Cross-Eyed and Parallel Free-View Stereographs

** A Few Mathematical Details **

Here is a brief outline of some of the mathematics of Gosset's figure and why Zome works so well to model it. If the reader needs more details, the references given below, especially the article by Moody and Patera, are certainly more complete and probably more clear.

Denote by a and b the real roots of the quadratic x^{2}-x-1 such that a < b. Thus,

In other words, suppose b is the Golden Ratio, and a is its field-theoretic conjugate.

Regard the quaternions **H** as the real span of
{**1**,**i**,**j**,**k**}, where **i**, **j**, and **k**
obey Hamilton's identity,

Consider the set of four quaternions,

This set S serves as a system of simple roots for the exceptional Coxeter group H(4). (Under quaternion multiplication, S generates a group isomorphic to the binary icosahedral group, the double cover in Spin(3) of the group of rotations of the regular icosahedron.) Moreover, these 120 quaternions constitute the vertices of the 600-cell. The Zome model represents the image under the projection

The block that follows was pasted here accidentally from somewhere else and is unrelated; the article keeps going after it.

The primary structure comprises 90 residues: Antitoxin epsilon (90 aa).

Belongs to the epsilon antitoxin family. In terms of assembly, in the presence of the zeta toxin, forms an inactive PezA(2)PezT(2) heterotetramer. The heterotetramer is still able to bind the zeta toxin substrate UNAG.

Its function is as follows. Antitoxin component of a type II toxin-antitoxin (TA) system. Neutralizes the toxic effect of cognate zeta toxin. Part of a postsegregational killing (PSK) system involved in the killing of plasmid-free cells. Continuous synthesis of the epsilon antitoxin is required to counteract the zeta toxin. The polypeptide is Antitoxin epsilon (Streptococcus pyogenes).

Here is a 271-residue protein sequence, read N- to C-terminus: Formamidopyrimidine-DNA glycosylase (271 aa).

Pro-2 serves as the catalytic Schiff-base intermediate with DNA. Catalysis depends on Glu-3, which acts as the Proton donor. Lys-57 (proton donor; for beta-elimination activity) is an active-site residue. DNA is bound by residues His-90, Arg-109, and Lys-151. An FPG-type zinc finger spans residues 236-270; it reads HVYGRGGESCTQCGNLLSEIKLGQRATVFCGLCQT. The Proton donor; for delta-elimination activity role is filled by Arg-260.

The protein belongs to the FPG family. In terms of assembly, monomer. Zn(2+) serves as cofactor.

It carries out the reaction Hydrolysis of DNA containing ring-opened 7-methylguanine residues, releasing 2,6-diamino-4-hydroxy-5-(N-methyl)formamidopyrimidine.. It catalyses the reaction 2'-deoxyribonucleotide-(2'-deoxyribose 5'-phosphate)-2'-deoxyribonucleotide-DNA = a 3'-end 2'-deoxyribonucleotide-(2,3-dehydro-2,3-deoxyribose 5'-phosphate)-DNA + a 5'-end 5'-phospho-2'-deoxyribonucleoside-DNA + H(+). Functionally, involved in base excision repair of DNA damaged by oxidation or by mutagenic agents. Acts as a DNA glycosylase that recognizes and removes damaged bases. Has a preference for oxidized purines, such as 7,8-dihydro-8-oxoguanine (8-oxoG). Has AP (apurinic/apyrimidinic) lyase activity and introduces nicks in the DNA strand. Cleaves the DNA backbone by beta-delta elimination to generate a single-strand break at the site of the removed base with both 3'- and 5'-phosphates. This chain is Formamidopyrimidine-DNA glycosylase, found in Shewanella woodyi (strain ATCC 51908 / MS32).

from

Next, let T=aS, the set of quaternions in S shortened by the factor a = (1-sqrt(5))/2.
Then, under quaternion addition, the union of
S and T generates a rank-8 subgroup L of **H**.
Let **K** denote the field extension
of the rational numbers **Q** by adjoining the golden ratio b.
There are two norms on **K**^4 which are important for this discussion.
Choose a vector v in
**K**^4. Regarding v as a four-dimensional vector, one may identify it